THE CHALLENGE OF FIGHTING AGAINST HIV/AIDS

  1. HIV/AIDS kills and there is not cure for it. The greatest myth that we perpetuate today is to say that there is no AIDS, and that people never dies of AIDS. That?s a lie. We see all of us, on a daily basis, the burial of many people by dying of AIDS.
  2. We need to follow the 3 principles of fighting HIV/AIDS. Don?t compromise, condomise! Don?t Cheat, be faithful, don?t have sex when you are not ready, ABSTAIN. We need to join in as youth in the struggle against HIV AIDS by openly campaigning for education, prevention and care. We need to accept that people are infected or affected by HIV/AIDS on a daily basis and that it remains our responsibility to contribute to this fight.
  3. The challenges of HIV/AIDS have an impact on the economy. The more skilled and educated people we loose through the disease the more we loose money invested into their capacity building. The fight against HIV/ADIS is therefore the most important struggle that we need to engage into as youth.
  4. We should take up the education of our compatriots of the implications of this disease. We need to care for those who are infected or affected. We need to demand that all of those are taken care of so as we demystify the disease. From here on, go and test, know your status.

THE CHALLENGE OF CRASS MATERIALISM AND CONSUMERISM

  1. There is another and last challenge that we face. This is the challenge of all of us wishing that they should have as much money as possible. We have people and youth desiring that they should, because of the life they see on television, have as many cars and houses as possible when they grow. This is not wrong. But we need to ask ourselves the question, how many mansions can we buy? How many double door fridges can we buy? How many Lamborghinis can we buy?
  2. We have the challenge of ensuring that we stop the creation of rich people and engage into wealth creation. We need to create this generation of youth from admirers of rich people and creators of wealth.
  3. Wealth that will be collectively created and shared amongst those who create it. The problem with the process of creation of rich people is that this has planted greed, hatred and selfishness and has eroded in the innermost cultural values of our nation.
  4. The desire to be rich at all cost has popped up a youth generation that has committed itself to corrupt others and engage itself into corrupt activities. They say money makes the world goes round, but I say work makes the world go round. Money stops the world. It buys us drugs and all the other vice objects we believe we need and thus we do anything and all to ensure that we have money.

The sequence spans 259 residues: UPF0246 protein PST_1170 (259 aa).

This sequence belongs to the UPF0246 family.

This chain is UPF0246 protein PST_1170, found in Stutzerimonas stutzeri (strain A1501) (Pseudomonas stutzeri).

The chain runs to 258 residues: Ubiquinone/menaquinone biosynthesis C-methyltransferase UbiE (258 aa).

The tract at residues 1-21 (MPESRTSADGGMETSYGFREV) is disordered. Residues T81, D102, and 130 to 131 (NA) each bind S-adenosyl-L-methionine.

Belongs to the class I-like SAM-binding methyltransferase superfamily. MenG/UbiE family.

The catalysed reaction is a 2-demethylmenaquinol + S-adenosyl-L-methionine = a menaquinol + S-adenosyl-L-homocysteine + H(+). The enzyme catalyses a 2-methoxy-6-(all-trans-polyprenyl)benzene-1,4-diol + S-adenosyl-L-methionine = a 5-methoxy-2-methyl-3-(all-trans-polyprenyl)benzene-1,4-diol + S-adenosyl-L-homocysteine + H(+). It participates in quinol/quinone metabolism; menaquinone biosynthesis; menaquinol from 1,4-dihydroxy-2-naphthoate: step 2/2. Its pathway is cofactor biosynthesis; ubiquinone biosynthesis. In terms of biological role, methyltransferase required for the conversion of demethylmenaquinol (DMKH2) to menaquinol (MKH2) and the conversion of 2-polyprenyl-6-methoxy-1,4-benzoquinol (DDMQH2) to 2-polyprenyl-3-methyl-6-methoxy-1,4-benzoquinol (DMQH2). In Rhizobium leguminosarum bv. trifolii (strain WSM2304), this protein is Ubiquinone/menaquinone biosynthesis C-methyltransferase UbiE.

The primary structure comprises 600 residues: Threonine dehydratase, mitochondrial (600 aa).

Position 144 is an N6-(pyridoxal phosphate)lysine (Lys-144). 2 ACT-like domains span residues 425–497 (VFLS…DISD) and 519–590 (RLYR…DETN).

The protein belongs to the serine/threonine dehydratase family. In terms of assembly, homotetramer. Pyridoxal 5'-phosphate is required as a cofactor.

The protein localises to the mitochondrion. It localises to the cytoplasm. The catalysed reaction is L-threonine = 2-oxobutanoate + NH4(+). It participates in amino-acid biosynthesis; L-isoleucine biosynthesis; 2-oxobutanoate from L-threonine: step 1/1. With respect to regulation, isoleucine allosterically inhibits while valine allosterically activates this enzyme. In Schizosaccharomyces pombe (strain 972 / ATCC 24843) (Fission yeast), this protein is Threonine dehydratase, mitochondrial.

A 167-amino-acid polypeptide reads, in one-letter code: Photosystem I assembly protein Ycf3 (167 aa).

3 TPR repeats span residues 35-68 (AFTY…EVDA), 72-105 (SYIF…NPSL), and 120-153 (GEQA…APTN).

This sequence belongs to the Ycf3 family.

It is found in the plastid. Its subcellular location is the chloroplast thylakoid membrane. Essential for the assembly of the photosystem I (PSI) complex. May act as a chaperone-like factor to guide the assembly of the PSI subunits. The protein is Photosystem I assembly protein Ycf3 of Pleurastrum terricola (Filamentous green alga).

5. Money is indeed, as said many a times, the root of all evil. Our challenge is to replace the desire for more money with the desire to work, to produce, collectively, for the collective benefit of all in our community.
  6. Many amongst the youth have killed their sense of caring. We have continuously put ourselves first because we believe that we are the sole living beings in society. We are not. We are formed by a family, a community, a nation that also cares for us only if we also cared. We are part of a multi-billion population divided between those who have money and those who do not have.
  7. We need to change this. The world cannot continue killing itself on the basis of more and more money. The youth of today, you, should stop this tendency for the unending desire of money.
  8. Those of you who are doing economics should have heard that the Reserve Bank Governor Tito Mboweni raised interest rates yesterday. He did this because we eat [consume] more than we can produce. We buy cars and houses and everything else on credit. It should not be the case that we care for what the Governor does on any given days, but it affects us.
  9. Some of us are responsible for our parent?s spending based on credit. We demand Levi?s jeans, Soviet Shirts, All Stars and a Steve Hoffmeyer and Eminem CD. We do not sometime care where they get the money. We surely, as one of the messages today, should stop demanding things on the basis of luxury and demand them on the basis on need [utility]
  10. We need to change the way things are in the world. The only way to change things is to understand why they are in this way. The only way to understand why things are the way they are in the world; we need to study the world itself.
  11. We are challenged to pose troublesome questions and help in finding solutions for those. We are challenged to action our findings and give way to a new sunrise, the sunrise that will reverse the current dark moments of our time.
  12. Thirty years down the line, things have changed?but have they changed for the better. Ask yourself if you are happy with what is happening, if not, turn around and change it, not tolerate.
  13. Thank you